Getting the best out of existing hash functions; Or what if we are stuck with SHA?

Yevgeniy Dodis, Prashant Puniya

Research output: Chapter in Book/Report/Conference proceedingConference contribution

Abstract

Cascade chaining is a very efficient and popular mode of operation for building various kinds of cryptographic hash functions. In particular, it is the basis of the most heavily utilized SHA function family. Recently, many researchers pointed out various practical and theoretical deficiencies of this mode, which resulted in a renewed interest in building specialized modes of operations and new hash functions with better security. Unfortunately, it appears unlikely that a new hash function (say, based on a new mode of operation) would be widely adopted before being standardized, which is not expected to happen in the foreseeable future. Instead, it seems likely that practitioners would continue to use the cascade chaining, and the SHA family in particular, and try to work around the deficiencies mentioned above. In this paper we provide a thorough treatment of how to soundly design a secure hash function H' from a given cascade-based hash function H for various cryptographic applications, such as collision-resistance, one-wayness, pseudorandomness, etc. We require each proposed construction of H' to satisfy the following "axioms". 1 The construction consists of one or two "black-box" calls to H. 1 In particular, one is not allowed to know/use anything about the internals of H, such as modifying the initialization vector or affecting the value of the chaining variable. 1 The construction should support variable-length inputs. 1 Compared to a single evaluation of H(M), the evaluation of H'(M) should make at most a fixed (small constant) number of extra calls to the underlying compression function of H. In other words, the efficiency of H' is negligibly close to that of H. We discuss several popular modes of operation satisfying the above axioms. For each such mode and for each given desired security requirement, we discuss the weakest requirement on the compression function of H which would make this mode secure. We also give the implications of these results for using existing hash functions SHA-x, where x∈ ∈{1,224,256,384,512}.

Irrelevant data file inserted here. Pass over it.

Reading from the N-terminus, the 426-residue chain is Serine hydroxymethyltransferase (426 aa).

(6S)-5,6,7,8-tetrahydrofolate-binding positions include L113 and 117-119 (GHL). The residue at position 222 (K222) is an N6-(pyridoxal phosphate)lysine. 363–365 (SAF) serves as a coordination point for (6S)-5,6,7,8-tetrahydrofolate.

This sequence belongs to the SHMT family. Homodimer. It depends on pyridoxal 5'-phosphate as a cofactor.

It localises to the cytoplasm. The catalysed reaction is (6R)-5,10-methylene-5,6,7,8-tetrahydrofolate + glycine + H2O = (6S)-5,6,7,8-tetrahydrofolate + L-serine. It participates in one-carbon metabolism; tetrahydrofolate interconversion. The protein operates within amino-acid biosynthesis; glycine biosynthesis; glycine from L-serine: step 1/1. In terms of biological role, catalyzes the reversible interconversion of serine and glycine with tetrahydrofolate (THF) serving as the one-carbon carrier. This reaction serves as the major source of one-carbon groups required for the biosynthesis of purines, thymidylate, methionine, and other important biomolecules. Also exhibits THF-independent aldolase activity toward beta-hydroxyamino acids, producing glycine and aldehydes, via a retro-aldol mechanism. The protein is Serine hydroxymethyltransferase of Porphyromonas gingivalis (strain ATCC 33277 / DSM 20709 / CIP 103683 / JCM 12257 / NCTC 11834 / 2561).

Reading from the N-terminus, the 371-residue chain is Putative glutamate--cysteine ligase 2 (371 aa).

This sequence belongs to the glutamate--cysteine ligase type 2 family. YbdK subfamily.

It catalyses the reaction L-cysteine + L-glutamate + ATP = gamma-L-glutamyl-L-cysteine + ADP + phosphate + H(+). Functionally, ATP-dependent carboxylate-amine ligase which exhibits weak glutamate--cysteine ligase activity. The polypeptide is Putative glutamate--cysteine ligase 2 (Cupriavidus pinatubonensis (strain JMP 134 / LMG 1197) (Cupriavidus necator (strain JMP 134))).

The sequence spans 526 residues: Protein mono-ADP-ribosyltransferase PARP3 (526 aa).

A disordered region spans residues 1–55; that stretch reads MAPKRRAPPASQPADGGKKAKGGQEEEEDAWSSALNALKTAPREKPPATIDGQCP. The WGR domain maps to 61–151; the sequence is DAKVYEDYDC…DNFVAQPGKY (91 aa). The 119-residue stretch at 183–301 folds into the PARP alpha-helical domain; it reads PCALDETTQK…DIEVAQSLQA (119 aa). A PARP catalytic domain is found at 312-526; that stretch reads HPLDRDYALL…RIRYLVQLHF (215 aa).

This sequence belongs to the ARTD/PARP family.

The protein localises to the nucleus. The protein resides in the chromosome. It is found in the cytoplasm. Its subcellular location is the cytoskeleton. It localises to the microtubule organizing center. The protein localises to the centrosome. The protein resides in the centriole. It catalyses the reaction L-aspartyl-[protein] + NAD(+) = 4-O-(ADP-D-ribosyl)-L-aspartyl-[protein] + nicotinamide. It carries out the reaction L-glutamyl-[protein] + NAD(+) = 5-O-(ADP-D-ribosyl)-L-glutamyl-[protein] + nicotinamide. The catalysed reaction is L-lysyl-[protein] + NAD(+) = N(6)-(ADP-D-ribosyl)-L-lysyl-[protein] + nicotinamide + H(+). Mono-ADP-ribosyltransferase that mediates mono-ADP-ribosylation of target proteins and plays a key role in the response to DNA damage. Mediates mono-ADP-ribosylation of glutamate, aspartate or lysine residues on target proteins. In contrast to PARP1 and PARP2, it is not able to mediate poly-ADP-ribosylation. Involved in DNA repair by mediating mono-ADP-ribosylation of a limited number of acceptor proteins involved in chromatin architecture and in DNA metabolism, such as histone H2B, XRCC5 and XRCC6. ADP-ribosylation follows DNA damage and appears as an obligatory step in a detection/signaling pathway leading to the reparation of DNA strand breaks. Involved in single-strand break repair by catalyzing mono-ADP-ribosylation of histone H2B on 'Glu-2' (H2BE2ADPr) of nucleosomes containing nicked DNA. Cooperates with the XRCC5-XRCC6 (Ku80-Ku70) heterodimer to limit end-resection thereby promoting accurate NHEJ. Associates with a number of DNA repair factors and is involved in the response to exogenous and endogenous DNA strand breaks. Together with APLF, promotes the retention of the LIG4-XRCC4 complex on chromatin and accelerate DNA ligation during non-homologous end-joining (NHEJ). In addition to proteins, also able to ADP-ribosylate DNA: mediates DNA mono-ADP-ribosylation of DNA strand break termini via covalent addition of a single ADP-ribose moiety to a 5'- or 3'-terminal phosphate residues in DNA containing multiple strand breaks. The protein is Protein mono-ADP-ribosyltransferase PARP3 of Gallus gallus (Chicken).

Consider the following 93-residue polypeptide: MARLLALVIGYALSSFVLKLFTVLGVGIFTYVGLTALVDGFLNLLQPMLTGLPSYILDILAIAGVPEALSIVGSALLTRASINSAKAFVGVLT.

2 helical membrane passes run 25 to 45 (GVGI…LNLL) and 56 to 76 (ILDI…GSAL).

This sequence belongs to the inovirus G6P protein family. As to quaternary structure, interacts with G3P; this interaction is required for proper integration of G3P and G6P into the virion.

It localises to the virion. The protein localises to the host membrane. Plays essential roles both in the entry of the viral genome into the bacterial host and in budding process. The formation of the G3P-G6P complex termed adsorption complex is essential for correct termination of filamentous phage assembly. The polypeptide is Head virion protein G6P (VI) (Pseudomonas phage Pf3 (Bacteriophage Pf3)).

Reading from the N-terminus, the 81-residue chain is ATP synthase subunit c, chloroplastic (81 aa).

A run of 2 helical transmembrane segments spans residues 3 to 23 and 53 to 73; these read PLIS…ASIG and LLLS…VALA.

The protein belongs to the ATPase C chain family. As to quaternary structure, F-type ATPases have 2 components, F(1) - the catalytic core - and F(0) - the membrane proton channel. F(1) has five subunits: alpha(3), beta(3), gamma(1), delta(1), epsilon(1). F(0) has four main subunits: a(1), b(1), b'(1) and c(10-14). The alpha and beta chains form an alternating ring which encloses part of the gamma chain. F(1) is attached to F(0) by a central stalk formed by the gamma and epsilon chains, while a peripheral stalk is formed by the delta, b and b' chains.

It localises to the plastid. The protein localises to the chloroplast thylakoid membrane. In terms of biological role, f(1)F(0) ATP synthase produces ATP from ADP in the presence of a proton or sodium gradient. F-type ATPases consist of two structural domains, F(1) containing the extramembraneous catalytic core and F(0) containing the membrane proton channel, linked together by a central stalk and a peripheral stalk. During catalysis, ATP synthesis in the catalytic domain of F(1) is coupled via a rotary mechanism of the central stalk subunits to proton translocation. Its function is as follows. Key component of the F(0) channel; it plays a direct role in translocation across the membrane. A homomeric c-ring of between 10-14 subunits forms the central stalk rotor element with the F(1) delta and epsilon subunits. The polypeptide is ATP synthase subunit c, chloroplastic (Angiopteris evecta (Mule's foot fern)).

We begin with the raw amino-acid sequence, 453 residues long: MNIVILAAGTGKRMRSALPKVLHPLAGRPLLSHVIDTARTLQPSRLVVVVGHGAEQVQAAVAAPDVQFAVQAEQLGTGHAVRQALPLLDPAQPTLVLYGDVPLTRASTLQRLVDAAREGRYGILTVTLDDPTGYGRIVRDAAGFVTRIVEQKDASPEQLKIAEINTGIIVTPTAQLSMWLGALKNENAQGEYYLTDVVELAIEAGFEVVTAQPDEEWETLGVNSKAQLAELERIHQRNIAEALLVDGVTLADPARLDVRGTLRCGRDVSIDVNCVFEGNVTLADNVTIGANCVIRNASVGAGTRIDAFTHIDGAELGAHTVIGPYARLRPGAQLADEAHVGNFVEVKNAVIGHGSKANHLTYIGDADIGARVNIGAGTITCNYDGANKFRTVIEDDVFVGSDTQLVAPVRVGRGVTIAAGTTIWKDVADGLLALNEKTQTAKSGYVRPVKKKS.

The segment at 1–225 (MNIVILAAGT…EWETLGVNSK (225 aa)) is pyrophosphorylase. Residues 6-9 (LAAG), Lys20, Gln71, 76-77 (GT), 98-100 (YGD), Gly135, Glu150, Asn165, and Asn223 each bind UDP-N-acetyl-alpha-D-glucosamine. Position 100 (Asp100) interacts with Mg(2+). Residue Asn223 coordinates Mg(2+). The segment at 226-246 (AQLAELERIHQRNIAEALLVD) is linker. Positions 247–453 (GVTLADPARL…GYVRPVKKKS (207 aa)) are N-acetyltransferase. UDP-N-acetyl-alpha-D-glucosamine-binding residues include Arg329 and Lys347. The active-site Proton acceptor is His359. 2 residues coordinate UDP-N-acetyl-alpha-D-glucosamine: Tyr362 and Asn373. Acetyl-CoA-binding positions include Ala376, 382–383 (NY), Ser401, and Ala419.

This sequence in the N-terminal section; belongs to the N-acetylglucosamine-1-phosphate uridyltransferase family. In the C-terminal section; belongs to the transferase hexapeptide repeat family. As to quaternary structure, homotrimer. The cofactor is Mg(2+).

Original languageEnglish (US)
Title of host publicationApplied Cryptography and Network Security - 6th International Conference, ACNS 2008, Proceedings
Pages156-173
Number of pages18
DOIs
StatePublished - 2008
Event6th International Conference on Applied Cryptography and Network Security, ACNS 2008 - New York, NY, United States
Duration: Jun 3 2008Jun 6 2008

Publication series

NameLecture Notes in Computer Science (including subseries Lecture Notes in Artificial Intelligence and Lecture Notes in Bioinformatics)
Volume5037 LNCS
ISSN (Print)0302-9743
ISSN (Electronic)1611-3349

Other

Other6th International Conference on Applied Cryptography and Network Security, ACNS 2008
CountryUnited States
CityNew York, NY
Period6/3/086/6/08

ASJC Scopus subject areas

  • Theoretical Computer Science
  • Computer Science(all)

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  • Cite this

    Dodis, Y., & Puniya, P. (2008). Getting the best out of existing hash functions; Or what if we are stuck with SHA? In Applied Cryptography and Network Security - 6th International Conference, ACNS 2008, Proceedings (pp. 156-173). (Lecture Notes in Computer Science (including subseries Lecture Notes in Artificial Intelligence and Lecture Notes in Bioinformatics); Vol. 5037 LNCS). https://doi.org/10.1007/978-3-540-68914-0_10